How do you make a brochure more persuasive? Easy, don't just tell, sell. Your customer normally has less interest in how long you've been in business or the documents you require at closing. Instead, most of them - whether they're a real estate agent or a lumberjack - have one question in mind: "What are you going to do for me?" So your brochure should emphasize the major benefits your customer will receive from doing business with you, provide supporting examples and counter expected objections. Product differentiation is a fundamental principle of marketing, and in a service business, you are your product. You can differentiate yourself from other loan officers through personalization. For example, with your brochure or business card, include information that contains personal biographical data and a photograph or a portrait sketch. The purpose of this information is to make you more memorable by putting a face and a personality to the name on your business card. According to focus group research, such personalization can increase response up to fivefold.

I prefer a sketch because it's eye-catching and different - everybody else uses a photograph when trying to personalize. A sketch also is usually more flattering than a photograph. And, it's more business-like. For example, the Wall Street Journal uses sketches.

The biographical information should not just be a dry recitation of where you were born and a recap of career highlights. Instead, it should be a warm and personal write-up that includes anecdotes that real estate agents and borrowers can relate to.

I have prepared personalized panels for dozens of loan officers. One of them, Karla Given of Waterfield Financial Corporation, Fort Wayne, Indiana said, "It allows me to be more professional in my presentation of myself." She gives them to potential borrowers in her application package to personalize her material. She also gives the panels to the real estate agents with whom she already has an established relationship. In turn, the agents hand them to their buyers. If the agents deal with more than one loan officer, and if the other loan officers have supplied only business cards and rate sheets to the agent, Given's chance of getting a call from the buyer is probably relatively high. Plus, the personalized panels are an excellent prospecting tool when trying to develop relationships with real estate agents from whom she is not currently getting referrals.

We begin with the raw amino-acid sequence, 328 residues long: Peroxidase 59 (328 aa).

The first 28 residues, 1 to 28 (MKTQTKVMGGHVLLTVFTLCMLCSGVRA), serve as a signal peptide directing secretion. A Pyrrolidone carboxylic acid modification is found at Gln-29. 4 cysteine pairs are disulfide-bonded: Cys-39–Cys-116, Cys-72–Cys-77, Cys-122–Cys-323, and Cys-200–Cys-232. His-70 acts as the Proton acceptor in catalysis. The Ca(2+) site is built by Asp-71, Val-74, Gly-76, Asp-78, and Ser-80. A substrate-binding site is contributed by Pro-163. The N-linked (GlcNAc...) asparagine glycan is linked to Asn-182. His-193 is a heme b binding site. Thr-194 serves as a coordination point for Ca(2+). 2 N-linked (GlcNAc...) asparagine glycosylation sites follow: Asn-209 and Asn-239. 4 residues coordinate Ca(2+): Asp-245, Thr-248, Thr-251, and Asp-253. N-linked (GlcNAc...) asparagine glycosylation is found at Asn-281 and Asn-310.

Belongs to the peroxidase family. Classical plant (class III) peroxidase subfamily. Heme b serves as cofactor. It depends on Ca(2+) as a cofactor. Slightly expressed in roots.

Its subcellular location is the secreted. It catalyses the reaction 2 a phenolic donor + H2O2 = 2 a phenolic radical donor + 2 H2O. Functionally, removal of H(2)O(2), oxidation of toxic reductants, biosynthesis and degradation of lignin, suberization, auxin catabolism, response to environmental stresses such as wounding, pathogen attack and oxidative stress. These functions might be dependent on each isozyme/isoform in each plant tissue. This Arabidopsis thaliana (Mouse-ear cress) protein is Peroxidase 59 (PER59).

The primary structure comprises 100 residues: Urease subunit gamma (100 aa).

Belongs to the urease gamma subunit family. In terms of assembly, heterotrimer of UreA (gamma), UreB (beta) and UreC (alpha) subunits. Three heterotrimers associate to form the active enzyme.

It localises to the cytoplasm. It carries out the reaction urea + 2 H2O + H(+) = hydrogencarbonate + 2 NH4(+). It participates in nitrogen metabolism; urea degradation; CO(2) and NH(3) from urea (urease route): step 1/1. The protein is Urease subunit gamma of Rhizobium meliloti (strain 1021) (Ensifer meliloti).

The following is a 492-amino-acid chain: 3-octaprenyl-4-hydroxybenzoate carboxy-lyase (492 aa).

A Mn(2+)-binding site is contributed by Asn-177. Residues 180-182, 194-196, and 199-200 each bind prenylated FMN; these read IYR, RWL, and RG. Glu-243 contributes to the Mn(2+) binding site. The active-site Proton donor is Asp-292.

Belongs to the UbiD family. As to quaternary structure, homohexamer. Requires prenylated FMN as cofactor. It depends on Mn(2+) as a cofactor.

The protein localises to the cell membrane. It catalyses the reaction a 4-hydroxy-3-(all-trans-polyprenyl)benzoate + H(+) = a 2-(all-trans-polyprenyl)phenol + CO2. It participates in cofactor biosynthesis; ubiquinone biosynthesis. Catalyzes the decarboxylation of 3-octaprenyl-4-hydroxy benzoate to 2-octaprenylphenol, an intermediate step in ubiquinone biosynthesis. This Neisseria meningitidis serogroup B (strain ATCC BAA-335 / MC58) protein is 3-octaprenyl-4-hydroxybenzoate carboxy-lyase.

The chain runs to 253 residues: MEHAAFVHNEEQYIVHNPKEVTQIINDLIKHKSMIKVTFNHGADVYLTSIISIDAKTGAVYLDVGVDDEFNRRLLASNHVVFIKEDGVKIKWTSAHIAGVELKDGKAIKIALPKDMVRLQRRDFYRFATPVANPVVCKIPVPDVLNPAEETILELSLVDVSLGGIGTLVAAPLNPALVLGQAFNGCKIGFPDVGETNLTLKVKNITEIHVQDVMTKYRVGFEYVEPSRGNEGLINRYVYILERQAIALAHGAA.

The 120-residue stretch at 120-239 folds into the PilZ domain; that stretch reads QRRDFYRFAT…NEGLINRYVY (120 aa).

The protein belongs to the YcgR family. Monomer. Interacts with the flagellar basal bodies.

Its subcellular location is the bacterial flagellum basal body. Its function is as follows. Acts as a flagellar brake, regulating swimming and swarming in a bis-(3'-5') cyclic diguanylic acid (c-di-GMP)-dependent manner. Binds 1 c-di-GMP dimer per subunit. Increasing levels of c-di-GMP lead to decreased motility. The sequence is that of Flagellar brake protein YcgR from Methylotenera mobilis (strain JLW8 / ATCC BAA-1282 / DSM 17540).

You need a sales brochure for the same reasons you need a business card. And a properly written brochure can make your personal sales calls significantly more productive. Couple that with personalization, and you will succeed in a crowded and competitive marketplace.

Warren J. Rosaluk is a marketing consultant specializing in sales literature. His office location is 4807 E. Davies Place, Littleton, Colorado, 80122 and his phone number is (303) 770-2150.
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Copyright 1991 Gale, Cengage Learning. All rights reserved.

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Title Annotation:written sales brochures in personal marketing
Author:Rosaluk, Warren J.
Publication:Mortgage Banking
Article Type:Column
Date:Nov 1, 1991
Previous Article:Compensation trends.
Next Article:Secondary market.